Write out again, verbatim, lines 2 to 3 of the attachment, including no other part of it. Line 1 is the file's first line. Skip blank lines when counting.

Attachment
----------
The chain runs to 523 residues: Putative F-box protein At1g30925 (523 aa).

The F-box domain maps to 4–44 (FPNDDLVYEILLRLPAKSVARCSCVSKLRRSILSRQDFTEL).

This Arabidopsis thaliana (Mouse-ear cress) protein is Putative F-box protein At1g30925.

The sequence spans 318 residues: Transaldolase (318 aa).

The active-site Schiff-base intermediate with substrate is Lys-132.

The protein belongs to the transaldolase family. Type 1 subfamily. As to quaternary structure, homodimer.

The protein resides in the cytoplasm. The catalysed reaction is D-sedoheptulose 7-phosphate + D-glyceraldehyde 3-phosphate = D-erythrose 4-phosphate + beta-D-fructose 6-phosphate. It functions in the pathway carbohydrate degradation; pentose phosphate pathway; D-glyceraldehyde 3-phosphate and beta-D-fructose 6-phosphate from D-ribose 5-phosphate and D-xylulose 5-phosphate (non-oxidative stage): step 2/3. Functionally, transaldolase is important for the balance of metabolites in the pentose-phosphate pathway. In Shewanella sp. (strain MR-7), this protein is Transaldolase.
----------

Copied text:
The F-box domain maps to 4–44 (FPNDDLVYEILLRLPAKSVARCSCVSKLRRSILSRQDFTEL).

This Arabidopsis thaliana (Mouse-ear cress) protein is Putative F-box protein At1g30925.